With what shall I come before the Lord
and bow down before the exalted God?
Shall I come before him with burnt offerings,
with calves a year old?
Will the Lord be pleased with thousands of rams,
with ten thousand rivers of olive oil?
Shall I offer my firstborn for my transgression,
the fruit of my body for the sin of my soul?
He has shown you, O mortal, what is good.
And what does the Lord require of you?
To do justice and to love mercy
and to walk humbly with your God.
For many years, I have made a devotional practice of reading the Bible all the way through each year, beginning with Genesis on January 1 and finishing Revelation on December 31. It’s something I encourage everyone who is serious about growing in their faith to do. This year, one of my friends decided to try it for herself, but got bogged down in Numbers with its endless descriptions of proper sacrifices. “I don’t see how anyone reading this would want to be a Christian”, she told me.
That’s exactly the point I think Micah was making in the passage above. Beginning about the eighth century BC, the great prophets began to understand that God isn’t particularly interested in ritual sacrifices. Rather, God is interested in how we behave toward other people and toward God. Centuries later, Jesus would affirm that all that was written in the Law and the Prophets was based on the principle of love of God and love of neighbor. He took this principle even further by saying that love of God was demonstrated by how we treat other people. “In everything, therefore, treat people the same way you want them to treat you, for this is the Law and the Prophets. Paul would write to the Galatians that “the entire law is fulfilled in one command:love your neighbor as yourself“. James referred to the “royal law found in Scripture” as loving your neighbor as yourself, and expounds on that in behavioral terms.
Our behavior toward other people has two components, justice and mercy, and God is concerned with both. There’s a story about a village on the banks of a river that I think illustrates how these are related. One day, the villagers noticed a crying baby floating down the river. They quickly responded by jumping into the river and rescuing the baby…only to see more babies floating down the river! Soon rescuing babies became the full-time occupation of the villagers. Everyone worked frantically to save as many babies as they could. Finally, one person left the rescue site and started walking upstream. “Where are you going? Why aren’t you helping?” cried the other villagers. The response: “I’m going upstream to find out who is throwing those babies in and stop them.” In this story, mercy is jumping into the river to save the drowning babies and justice is stopping them from being thrown in the river in the first place. Mercy is reactive and justice is proactive, and each informs the other.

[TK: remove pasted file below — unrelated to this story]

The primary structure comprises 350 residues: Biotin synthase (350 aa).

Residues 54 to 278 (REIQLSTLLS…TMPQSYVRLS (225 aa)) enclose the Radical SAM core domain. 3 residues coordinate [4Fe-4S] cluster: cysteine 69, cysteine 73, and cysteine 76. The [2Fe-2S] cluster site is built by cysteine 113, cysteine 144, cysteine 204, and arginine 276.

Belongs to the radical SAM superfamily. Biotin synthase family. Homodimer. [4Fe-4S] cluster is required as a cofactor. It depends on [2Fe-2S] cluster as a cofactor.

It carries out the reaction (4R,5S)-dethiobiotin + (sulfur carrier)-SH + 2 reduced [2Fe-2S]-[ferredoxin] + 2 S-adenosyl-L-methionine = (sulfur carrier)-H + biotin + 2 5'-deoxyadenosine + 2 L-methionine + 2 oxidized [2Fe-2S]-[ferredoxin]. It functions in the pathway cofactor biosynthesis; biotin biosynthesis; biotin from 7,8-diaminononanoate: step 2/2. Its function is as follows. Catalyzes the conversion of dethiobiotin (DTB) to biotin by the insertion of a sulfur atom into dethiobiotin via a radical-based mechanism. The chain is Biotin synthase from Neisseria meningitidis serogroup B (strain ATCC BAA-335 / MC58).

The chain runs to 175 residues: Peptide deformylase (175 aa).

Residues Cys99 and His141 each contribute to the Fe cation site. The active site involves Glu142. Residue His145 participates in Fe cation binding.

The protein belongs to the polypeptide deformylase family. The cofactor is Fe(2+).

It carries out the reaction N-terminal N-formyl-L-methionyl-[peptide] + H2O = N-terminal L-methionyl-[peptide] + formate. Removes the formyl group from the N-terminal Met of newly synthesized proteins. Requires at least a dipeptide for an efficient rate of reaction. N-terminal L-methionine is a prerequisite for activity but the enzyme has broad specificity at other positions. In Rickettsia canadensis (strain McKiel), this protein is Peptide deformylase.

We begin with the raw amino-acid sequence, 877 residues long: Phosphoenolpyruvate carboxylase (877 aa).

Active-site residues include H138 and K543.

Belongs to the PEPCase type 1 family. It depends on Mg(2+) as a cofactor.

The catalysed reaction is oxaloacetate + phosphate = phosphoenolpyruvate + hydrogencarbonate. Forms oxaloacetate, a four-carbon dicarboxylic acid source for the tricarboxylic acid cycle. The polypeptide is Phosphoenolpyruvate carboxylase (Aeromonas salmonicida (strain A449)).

I don’t know many Christians who would deny that following Jesus means performing works of mercy. Even my most conservative church friends are actively involved in helping to meet the needs of others in many ways. But the “doing justice” part of the equation causes more controversy. One popular conservative commentator once advised his listeners to leave any church that was involved in social justice issues. But in my mind, those who perform works of mercy are like the villagers pulling babies out of the river. Those who pursue social justice are like the villager who went upstream to stop babies from being thrown into the river. Or to use a medical metaphor, mercy treats the symptoms while justice seeks to cure the disease. Both approaches are needed, and I think, prescribed by God.